China blast hits Shandong chemical plant

image copyrightAP
image captionThe fire at the chemical plant burned for several hours before being put out early on Sunday

One person has been killed and nine injured after an explosion at a chemical plant in China's eastern Shandong province, state media report.

Xinhua news agency said a warehouse in Zibo city exploded, triggering a fire. Huge flames were visible.

The site is just 1km from a residential area. No contamination had been detected, the agency said.

Earlier this month, blasts involving chemicals killed at least 121 people in the city of Tianjin, further north.

Hundreds were injured and 54 are still missing.

The proximity of industrial and chemical plants to residential areas has become hugely controversial.

Widespread public anger over the deadly explosions in Tianjin has led to promises to improve China's patchy commitment to industrial safety, says the BBC's Celia Hatton in Beijing.

Last week, an inspection of places storing hazardous chemicals in Beijing unearthed safety issues at 85 out of 124 sites, resulting in two emergency factory closures.

Poisonous gases

The explosion at the Runxing chemical factory occurred just before 21:00 local (12:00 GMT) on Saturday, triggering a fire.

Windows shattered at the scene of the blast and vibrations could be felt 2km from the site.

About 150 firefighters and 20 fire engines fought the blaze, Xinhua said.

The state-run Beijing Times said the Runxing plant contained adiponitrile - a colourless liquid that releases poisonous gases when burned.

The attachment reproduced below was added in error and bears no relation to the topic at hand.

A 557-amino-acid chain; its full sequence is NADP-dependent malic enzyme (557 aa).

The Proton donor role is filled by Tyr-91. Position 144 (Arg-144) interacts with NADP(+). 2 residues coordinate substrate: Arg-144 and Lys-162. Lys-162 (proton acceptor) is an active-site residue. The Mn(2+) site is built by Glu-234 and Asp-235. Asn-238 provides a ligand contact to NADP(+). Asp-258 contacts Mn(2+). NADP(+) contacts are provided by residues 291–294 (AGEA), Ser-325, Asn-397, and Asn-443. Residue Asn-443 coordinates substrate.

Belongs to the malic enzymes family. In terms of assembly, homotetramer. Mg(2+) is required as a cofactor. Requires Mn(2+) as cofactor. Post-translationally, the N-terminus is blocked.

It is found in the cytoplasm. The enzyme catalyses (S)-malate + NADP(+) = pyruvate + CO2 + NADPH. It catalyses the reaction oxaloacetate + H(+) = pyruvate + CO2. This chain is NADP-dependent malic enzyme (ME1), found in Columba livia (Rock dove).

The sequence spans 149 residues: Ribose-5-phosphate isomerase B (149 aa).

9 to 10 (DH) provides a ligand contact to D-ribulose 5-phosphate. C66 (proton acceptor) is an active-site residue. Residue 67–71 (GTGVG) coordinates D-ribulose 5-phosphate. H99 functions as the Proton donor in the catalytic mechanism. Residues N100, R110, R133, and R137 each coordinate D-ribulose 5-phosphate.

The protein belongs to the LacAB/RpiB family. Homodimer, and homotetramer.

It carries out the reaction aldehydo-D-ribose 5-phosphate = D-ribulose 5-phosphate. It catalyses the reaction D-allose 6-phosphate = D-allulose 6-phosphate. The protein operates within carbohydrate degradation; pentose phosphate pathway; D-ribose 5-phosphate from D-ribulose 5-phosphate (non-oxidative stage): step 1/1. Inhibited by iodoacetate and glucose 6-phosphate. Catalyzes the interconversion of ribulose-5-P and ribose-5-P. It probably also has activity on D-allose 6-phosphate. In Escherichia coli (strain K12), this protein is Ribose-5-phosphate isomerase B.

Howard Zhang of BBC Chinese says that the blasts at Shandong and Tianjin have taken on a political significance and threaten to overshadow China's celebrations of the 70th anniversary of its victory over Japan in World War Two.

The operators of the Tianjin site are being investigated for allowing dangerous chemicals to be stored too close to homes.

image copyrightReuters
image captionTianjin raised concerns about chemical storage regulations

The blasts there raised fears of contamination by toxic substances.

Officially the minimum distance between businesses with dangerous chemicals and public buildings and transport networks is meant to be 1km.

But data from the Tianjin incident showed there were at least three major residential communities inside that distance from the warehouse.

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